When Democracy Now! host Amy Goodman (9/4/16) asked security guards at the Dakota Access Pipeline construction project why they were using pepper spray and dogs to attack Native American protesters, the guards soon backed off, taking their mace and attack dogs with them. It was a dramatic lesson in how journalism can defend the rights of citizens.
The state of North Dakota had a response to this kind of journalism: It issued a warrant for Goodman’s arrest, charging her with criminal trespassing. This is an extraordinary action; Jack McDonald, a lawyer for the North Dakota Newspaper Association and for the Bismarck Tribune, told the Tribune that in 40 years of doing media law in the state he’s never heard of a reporter being charged with trespassing (9/15/16).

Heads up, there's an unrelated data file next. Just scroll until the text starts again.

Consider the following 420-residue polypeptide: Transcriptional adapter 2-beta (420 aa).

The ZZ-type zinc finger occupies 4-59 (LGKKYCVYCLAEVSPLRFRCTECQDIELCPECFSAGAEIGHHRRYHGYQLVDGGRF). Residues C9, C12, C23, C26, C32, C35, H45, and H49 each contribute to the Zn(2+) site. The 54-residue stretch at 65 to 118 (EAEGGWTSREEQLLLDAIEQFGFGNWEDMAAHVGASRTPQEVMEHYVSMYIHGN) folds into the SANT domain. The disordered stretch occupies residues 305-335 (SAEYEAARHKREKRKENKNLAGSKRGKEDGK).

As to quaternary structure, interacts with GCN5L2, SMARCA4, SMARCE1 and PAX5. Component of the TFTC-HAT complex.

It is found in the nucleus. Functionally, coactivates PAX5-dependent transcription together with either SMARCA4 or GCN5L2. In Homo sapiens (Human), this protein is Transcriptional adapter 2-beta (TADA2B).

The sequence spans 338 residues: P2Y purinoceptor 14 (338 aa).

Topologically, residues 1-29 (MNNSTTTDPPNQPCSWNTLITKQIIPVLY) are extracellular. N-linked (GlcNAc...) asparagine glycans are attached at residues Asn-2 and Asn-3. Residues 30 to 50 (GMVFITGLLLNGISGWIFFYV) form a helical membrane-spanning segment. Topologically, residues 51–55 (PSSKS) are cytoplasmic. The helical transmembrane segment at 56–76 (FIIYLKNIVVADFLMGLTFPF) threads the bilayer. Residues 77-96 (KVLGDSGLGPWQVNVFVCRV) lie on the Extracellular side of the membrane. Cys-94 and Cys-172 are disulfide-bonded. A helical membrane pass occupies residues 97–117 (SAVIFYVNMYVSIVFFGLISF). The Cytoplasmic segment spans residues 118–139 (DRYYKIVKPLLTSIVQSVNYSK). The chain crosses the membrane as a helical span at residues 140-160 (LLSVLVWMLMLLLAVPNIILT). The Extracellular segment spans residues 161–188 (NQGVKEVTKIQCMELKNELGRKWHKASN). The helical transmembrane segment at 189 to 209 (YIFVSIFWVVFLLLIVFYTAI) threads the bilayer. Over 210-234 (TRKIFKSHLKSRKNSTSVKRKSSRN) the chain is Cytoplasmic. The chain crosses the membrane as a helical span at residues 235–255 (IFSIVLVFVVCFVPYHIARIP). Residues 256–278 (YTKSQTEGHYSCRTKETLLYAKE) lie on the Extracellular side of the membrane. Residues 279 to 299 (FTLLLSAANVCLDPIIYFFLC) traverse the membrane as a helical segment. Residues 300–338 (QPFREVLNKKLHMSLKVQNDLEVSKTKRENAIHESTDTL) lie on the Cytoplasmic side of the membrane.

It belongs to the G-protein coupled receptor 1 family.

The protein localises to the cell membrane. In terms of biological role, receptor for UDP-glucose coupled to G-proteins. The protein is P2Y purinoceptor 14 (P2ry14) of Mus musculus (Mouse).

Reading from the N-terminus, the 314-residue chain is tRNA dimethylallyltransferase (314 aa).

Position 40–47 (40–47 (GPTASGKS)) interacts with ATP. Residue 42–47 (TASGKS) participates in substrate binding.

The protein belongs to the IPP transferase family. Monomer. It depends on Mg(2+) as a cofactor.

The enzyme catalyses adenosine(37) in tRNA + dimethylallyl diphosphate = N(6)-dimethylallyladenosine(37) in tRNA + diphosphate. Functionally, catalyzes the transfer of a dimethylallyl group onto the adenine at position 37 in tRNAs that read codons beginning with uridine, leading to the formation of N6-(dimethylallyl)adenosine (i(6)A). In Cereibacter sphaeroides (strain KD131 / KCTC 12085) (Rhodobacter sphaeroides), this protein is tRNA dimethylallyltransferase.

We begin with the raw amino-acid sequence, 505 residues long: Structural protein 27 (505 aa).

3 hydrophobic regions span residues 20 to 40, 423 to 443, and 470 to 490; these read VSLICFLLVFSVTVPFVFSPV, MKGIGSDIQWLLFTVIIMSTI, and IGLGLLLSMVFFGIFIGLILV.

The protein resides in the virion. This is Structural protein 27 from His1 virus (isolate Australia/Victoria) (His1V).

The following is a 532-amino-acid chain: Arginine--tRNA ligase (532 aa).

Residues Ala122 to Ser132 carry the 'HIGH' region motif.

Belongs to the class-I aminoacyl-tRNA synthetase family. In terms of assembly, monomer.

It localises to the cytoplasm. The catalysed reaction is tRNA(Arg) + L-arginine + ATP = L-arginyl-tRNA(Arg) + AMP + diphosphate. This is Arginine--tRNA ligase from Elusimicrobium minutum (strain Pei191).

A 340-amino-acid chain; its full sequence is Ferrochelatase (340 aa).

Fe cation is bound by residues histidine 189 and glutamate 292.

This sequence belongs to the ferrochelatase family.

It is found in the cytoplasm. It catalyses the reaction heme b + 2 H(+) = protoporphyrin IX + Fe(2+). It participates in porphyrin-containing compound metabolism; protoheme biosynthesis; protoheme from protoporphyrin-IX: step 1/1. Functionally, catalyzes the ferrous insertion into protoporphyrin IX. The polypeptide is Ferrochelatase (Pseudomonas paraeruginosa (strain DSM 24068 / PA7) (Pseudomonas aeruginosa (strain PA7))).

So how did reporters respond to one of their own being threatened with arrest for doing her job? Mostly, they ignored it. The story was covered locally, in the Bismarck Tribune (9/15/16), and internationally, in the British Guardian (9/12/16) and a mention in the Toronto Star (9/13/16). The Committee to Protect Journalists (9/12/16) and the Organization for Security and Co-operation in Europe’s Representative on Freedom of the Media (9/14/16) put out statements calling on the state to drop the charges.
But most national corporate media outlets—the ones who complain about not getting a seat on a candidate’s plane—breathed not a word on North Dakota’s assault on the press’s ability to cover a major story of the moment. (The internet-based Salon—9/12/16—and Mashable—9/11/16—deserve credit as exceptions.) Elite media coverage of a million issues makes clear that they don’t mind taking sides. It’s a real shame they won’t take the side of the right to do journalism when and where it matters.